The number of consumers switching energy supplier in search of a better deal is at its highest for four years, according to a new report from Ofgem.
The energy regulator says 900,000 customers changed gas or electricity supplier in March, after sharp price rises. This was 200,000 more than the same time last year.
Ofgem's chief executive, Alistair Buchanan, said the figures showed customers were "voting with their feet", and urged more households to follow suit.
"Not only can you change your supplier," said Mr Buchanan, "you can also choose from a selection of tariffs. There are significant savings to be made for all customers."
Someone switching for the first time, he added, can save up to £110 a year - a total saving of around £1bn nationwide.
Over the past two years, energy prices have risen by 40 per cent, driven mainly by rising wholesale prices in the global market.
Financial complaints: 120,000 disputes resolved by FOS
The Financial Ombudsman Service resolved a record 119,432 complaints during the past financial year - nearly a third more than in the previous 12 months, a new report shows.
The Ombudsman - an impartial organisation that settles disputes between businesses providing financial services and their customers - received 672,973 initial complaints on all subjects during the year to the end of March (up 10 per cent).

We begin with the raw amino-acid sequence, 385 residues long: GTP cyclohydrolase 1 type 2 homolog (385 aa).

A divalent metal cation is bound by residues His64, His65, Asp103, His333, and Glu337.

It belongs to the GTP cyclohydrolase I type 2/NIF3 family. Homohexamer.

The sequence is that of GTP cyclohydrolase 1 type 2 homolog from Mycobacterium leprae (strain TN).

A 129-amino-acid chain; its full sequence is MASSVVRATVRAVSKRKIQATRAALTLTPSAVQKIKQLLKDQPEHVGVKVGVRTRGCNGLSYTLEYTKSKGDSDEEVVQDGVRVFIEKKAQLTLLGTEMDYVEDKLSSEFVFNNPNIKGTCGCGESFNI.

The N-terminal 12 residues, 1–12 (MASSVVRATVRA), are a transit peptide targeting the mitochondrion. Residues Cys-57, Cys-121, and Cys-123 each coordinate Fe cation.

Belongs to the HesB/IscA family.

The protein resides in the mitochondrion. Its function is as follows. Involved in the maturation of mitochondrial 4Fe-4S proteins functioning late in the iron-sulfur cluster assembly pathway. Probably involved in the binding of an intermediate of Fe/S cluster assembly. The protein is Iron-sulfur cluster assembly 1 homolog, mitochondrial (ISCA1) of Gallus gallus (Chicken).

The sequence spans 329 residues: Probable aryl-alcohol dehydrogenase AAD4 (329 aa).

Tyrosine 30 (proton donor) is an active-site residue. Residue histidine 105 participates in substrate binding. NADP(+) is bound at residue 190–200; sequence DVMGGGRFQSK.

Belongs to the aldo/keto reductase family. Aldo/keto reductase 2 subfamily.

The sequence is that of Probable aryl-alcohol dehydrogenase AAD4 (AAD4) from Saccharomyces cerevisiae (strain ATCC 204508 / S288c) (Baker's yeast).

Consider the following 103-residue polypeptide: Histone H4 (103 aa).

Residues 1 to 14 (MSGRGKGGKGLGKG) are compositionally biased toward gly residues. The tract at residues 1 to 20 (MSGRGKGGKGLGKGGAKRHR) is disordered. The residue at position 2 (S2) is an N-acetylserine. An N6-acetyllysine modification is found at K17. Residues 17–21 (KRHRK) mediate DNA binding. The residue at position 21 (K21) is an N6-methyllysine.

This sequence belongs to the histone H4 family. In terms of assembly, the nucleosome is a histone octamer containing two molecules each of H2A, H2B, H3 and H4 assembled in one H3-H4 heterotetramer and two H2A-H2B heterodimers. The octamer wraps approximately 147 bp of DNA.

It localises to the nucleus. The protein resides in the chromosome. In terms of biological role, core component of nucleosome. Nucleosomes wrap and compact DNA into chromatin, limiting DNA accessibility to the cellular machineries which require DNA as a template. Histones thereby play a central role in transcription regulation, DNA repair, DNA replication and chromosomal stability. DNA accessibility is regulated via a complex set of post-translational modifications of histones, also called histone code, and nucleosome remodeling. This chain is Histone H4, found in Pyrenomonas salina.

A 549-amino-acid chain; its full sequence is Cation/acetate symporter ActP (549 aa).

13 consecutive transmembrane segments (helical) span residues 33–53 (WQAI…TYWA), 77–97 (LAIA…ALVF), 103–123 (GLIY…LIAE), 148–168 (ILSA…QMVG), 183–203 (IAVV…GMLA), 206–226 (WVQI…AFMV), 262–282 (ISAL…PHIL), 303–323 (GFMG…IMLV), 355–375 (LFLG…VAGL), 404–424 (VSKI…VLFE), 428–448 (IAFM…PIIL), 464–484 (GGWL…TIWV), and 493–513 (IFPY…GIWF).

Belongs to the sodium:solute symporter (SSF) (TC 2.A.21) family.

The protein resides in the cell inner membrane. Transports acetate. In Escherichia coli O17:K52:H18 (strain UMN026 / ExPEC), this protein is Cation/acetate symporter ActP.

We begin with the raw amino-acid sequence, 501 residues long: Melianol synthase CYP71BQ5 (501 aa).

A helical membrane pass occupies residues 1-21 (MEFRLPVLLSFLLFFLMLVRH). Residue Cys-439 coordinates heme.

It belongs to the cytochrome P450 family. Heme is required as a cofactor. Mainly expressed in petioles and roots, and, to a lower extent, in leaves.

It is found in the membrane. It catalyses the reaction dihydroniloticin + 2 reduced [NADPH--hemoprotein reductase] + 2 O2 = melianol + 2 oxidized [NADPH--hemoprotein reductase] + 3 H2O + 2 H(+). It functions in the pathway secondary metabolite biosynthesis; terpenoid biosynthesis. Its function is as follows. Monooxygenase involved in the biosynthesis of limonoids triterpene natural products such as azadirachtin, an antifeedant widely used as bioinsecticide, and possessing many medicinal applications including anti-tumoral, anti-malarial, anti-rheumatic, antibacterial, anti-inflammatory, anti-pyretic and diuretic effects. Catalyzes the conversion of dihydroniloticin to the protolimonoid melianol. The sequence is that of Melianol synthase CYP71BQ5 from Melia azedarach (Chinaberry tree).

The annual report showed banking complaints up by a third, and complaints against insurance companies by a quarter. Complaints about investment products (ex-cluding endowment mortgages) fell by 18 per cent.
But disputes about endowments continued to dominate, accounting for nearly two-thirds of cases (69,149 complaints).
According to the report, more than 250 new complaints about endowment mortgages were received each working day. That said, the Chief Ombudsman, Walter Merricks, said there were some signs that the "exceptionally high volume" of complaints that had dominated the workload in recent years was "levelling off".
Base rate: Cost of borrowing held for 11th month
The Bank of England has kept the base rate on hold at 4.5 per cent for the 11th month in a row.
The cost of borrowing has not fallen since August last year, when it was lowered by a quarter of a percentage point. Despite the Bank's expressions of concern over inflationary pressures, the lack of move- ment had been widely predicted by City analysts, economists and the financial services industry.
The Bank's Governor, Mervyn King, said earlier this month that he was in no hurry to lift rates.
"These comments reinforced the already strong expectation of a no-change decision," said Ray Boulger of mortgage broker John Charcol.
However, many still predict a quarter-point rise by the end of the year to keep inflation in check.
The latest decision came as the Halifax reported that house prices had fallen 1.2 per cent in June. This, it said, was down to consumers worrying about interest rate rises.Reuse content